For years, Braydon Preuss was the understudy ruck. Now at GWS nobody stands in his way. The big question fantasy footy coaches want to know, is what will he average in 2021?
Name: Braydon Preuss
Club: GWS Giants
2020 Highest Score:
65 Vs Collingwood (AFLFantasy)
85 Vs Western Bulldogs (SuperCoach)
Career Highest Score:
108 Vs Carlton | AFLFantasy (2019)
140 Vs Carlton | SuperCoach (2019)
50 (AFLFantasy) | 62.5 (Adjusted Average)
SuperCoach Price: $303,000
AFLFantasy Price: $377,000
AFLDreamTeam Price: $369,300
WHY IS HE RELEVANT?
For the past few seasons, Braydon Preuss has found himself as the ruck bridesmaid behind Max Gawn and Todd Goldstein. However, a November trade to GWS Giants will finally see him lead the ruck division.
With only 18 AFL games under his belt coaches might be justified in feeling the need to not get overly excited. And that may be warranted to some degree, but what has been seen is that at the elite level Preuss is capable of delivering a huge return on investment for potential owners.
Last season he averaged 50 in AFLFantasy/DreamTeam (62 adjusted) and 62 in SuperCoach from just 3 matches. The latter format did include two scores over 80, not bad for a guy who played almost exclusively as a forward.
A full season earlier he played 7 games and again the majority of these were spent role sharing with Max Gawn. He ended the year with an average of 56 in AFLFantasy/DreamTeam and 67 in SuperCoach. Certainly, noot great, but again he played predominantly forward. He did get to solo ruck (due to a late out from Gawn) he had a game featuring 15 possessions, 5 marks, 44 hitouts and scored a career high 108 in AFLFantasy and 140 in SuperCoach against Carlton.
When he’s the sole or predominant ruck, he can score more than enough points to justify and reward coaches who select him. Go right back to 2017, and the pattern continues. In round two against the Cats, he was late in for Todd Goldstein, and against the Cats, he scored 105 in AFLFantasy/DreamTeam and 111 in SuperCoach. The week following Goldy returned, but North allowed him to play the lead ruck role instead. He ended the game with another 105 AFLFantasy/DreamTeam and an 87 in SuperCoach.
The VFL stats are insane, but plenty of players at lower levels have dominated at second tier and struggled. The reason for not giving these much or any weighting from me is simple. He has shown at top level he can score when given chances, we don’t need secondary levels to display this.Embed from Getty Images
I’m having bad flashbacks. No, it’s not the snap lockdown that I’m experiencing with my fellow Victorians. Instead, it felt like we were in a similar situation at GWS 12 months ago with Sam Jacobs. Didn’t we say the same about Jacobs? I did, but I believe the Giants played Shane Mumford more out of necessity given the rapid demise of ‘Sauce’ rather than preferring Mummy over him.
Braydon Preuss is at a considerably different portion of his career. With the past few seasons shadowing Goldy and Gawn, now is the perfect time for everything to culminate for him and us fantasy football coaches.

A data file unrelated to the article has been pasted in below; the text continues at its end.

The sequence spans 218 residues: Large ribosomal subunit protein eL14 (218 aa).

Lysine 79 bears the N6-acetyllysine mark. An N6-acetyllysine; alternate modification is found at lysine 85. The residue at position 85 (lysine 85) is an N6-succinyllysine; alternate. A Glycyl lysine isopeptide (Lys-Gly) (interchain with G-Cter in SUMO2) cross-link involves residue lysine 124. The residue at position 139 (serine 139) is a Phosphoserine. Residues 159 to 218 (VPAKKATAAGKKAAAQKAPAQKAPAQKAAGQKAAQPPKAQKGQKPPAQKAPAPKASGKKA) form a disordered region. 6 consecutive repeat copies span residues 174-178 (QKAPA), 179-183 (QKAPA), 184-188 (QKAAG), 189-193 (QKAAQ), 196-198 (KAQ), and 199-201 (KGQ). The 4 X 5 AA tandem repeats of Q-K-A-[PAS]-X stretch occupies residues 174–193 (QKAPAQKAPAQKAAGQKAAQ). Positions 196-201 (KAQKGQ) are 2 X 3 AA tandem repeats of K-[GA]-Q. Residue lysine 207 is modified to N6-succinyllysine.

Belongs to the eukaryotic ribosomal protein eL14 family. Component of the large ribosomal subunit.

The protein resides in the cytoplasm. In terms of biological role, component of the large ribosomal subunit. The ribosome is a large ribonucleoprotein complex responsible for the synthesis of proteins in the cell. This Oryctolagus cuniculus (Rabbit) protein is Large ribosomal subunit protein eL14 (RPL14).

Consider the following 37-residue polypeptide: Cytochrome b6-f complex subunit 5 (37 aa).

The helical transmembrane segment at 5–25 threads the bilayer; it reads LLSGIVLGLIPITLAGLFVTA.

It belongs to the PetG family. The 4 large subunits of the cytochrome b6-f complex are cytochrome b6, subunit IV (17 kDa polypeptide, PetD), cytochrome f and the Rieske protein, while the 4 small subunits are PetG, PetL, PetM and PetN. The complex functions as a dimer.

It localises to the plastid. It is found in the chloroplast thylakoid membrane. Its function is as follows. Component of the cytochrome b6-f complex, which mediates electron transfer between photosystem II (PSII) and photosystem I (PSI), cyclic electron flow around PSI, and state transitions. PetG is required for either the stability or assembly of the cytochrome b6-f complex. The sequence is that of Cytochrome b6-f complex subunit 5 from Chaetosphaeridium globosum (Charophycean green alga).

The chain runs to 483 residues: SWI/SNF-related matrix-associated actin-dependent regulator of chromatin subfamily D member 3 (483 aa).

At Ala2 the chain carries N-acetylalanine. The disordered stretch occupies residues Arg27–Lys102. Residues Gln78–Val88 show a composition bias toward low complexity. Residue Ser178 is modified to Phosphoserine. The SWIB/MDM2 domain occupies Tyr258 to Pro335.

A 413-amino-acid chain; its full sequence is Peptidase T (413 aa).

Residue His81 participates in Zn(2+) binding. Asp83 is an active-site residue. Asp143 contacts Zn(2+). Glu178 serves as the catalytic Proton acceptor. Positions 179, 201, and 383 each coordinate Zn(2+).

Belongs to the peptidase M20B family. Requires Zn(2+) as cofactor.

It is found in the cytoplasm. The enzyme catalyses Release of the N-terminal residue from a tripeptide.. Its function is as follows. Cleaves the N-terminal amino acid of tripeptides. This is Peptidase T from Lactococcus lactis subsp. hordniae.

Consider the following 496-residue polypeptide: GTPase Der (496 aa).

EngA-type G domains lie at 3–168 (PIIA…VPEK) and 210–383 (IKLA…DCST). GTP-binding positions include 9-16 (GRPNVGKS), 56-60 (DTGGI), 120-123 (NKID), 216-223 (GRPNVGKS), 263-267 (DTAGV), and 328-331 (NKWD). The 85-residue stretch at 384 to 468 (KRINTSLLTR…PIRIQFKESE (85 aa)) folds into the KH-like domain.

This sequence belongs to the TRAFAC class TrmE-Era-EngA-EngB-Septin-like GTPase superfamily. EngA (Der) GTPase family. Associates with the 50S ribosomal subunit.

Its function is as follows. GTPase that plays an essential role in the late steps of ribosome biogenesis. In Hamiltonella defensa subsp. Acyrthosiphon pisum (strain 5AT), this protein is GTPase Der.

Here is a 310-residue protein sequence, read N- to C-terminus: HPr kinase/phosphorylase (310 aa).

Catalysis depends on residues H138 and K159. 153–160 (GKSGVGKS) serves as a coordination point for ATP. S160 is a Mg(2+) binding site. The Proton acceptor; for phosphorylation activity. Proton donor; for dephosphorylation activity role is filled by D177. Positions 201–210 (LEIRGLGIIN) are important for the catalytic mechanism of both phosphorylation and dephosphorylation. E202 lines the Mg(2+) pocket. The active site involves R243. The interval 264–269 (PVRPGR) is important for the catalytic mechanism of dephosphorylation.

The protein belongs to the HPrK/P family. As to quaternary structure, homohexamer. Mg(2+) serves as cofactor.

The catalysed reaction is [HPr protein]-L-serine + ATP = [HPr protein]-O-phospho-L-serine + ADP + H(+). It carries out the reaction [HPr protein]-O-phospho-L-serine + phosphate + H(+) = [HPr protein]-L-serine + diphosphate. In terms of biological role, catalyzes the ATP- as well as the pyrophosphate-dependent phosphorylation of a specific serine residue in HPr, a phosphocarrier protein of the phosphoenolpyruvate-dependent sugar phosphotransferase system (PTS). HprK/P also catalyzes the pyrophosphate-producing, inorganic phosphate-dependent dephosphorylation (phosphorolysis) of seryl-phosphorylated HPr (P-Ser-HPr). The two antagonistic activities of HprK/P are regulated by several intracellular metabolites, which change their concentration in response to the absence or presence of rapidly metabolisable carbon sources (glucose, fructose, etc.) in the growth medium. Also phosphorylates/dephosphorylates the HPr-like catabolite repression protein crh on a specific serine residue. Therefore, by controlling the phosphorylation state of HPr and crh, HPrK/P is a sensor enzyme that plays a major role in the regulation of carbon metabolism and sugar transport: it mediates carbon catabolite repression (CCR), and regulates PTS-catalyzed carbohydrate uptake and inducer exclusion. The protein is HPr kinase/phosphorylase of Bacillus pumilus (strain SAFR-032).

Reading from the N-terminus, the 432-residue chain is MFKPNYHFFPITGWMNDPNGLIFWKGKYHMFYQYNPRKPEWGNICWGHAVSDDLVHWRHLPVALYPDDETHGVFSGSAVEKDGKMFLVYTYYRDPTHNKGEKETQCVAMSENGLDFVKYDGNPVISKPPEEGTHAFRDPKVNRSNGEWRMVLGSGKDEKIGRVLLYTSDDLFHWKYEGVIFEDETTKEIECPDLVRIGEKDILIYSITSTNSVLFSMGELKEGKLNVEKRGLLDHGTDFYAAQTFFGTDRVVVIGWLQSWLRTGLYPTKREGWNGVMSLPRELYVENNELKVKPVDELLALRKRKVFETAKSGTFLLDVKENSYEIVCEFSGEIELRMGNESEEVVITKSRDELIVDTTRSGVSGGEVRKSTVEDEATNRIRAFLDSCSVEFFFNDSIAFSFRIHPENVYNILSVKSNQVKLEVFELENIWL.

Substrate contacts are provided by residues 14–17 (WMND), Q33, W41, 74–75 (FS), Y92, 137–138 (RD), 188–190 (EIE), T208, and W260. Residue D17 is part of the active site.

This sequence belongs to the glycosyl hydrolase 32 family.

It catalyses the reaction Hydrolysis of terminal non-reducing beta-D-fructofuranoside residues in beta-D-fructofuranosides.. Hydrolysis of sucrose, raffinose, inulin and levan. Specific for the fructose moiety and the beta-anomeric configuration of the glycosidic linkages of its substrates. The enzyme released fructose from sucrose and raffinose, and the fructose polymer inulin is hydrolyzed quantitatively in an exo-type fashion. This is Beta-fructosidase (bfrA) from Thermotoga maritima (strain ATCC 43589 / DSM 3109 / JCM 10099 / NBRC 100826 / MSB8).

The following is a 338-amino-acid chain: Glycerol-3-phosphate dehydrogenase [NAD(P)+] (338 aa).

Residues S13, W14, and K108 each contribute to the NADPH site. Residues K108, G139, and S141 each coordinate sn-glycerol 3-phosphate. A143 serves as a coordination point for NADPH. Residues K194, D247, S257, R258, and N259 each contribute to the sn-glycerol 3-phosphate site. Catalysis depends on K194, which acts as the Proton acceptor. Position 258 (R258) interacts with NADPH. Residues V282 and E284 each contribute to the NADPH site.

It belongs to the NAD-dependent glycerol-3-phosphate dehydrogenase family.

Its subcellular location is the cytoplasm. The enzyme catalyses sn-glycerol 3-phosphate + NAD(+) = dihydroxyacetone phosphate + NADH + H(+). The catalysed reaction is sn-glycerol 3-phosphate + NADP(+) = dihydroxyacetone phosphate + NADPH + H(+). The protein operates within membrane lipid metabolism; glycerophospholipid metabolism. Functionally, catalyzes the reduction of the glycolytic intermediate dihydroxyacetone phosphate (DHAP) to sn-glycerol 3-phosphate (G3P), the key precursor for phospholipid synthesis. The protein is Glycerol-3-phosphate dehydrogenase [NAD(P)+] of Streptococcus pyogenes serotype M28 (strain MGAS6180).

At his price point he doesn’t need to compete with the top end premiums to make his selection worthwhile. Does he have the ability to do so? Historically Braydon has shown he can reach the ton on multiple occasions.
Why would you consider a stepping stone ruck? Simple! For one of two primary reasons. Firstly, you lack the confidence (or the finance) to invest in a set and forget ruck strategy. Yes, it’s threatening to opponents to see a Brodie Grundy and Max Gawn combination, but it’s also pricey. Depending on the formats your play that’ll set you back a combined $1.4-$1.8 Million.
The other, is you believe that at his price point he offers significant return on investment and will both increase your overall salary cap capacity while delivering reasonable points scoring on field.
The risk with players in this range is that they need to perform early to make the selection worthwhile. That doesn’t mean he has to average 100 over the first month, but he can’t be spluttering along at 60 after four weeks. Anything from as low as a high 70’s can be enough. Obviously, we all want more, but given his price point even on the lower end of the scale that can be sufficient.
Don’t just look at his scoring in contrast to another premium ruck, view the picture in full totality. For example, someone may have Brodie Grundy and R2 but need to run Dyson Heppell and M5. A perfectly fine combination. However, you’ve picked Braydon Preuss, and with the remaining salary cap, you can now turn Heppell into Josh Kelly. So don’t just view the ‘1 for 1’ scoring, instead, look at what the freed up salary does to your overall scoring.
The great challenge to overcome for potential owners is that he has a somewhat challenging early fixture for rucks. In round one, it’s against a likely role sharing of Marshall/Ryder. While in rounds 3 & 4 he plays Grundy and Gawn. Hardly the perfect start, if anything it’s probably the worst possible fixture.
If you target and time it correctly, he can then be a quick cash grab to a fallen ruck premium or if the pick ‘fails’ can be used as a short sideways move to the firing midprice player. It’s why maybe starting him alongside a Rowan Marshall with his RUC/FWD DPP might be the perfect player to run parallel to your preuss selection.
Unless you lock away one of the top tiers of ruckman early, you won’t be looking at one until the latter half of your drafts. Guys like Brodie Grundy, Max Gawn, Reilly O’Brien and even Rowan Marshall are all going super early ion drafts. Braydon Preuss will be around for those wanting to draft a ruck late. And who knows? It could be a genius move. He’s shown. From limited opportunities, he can score well.
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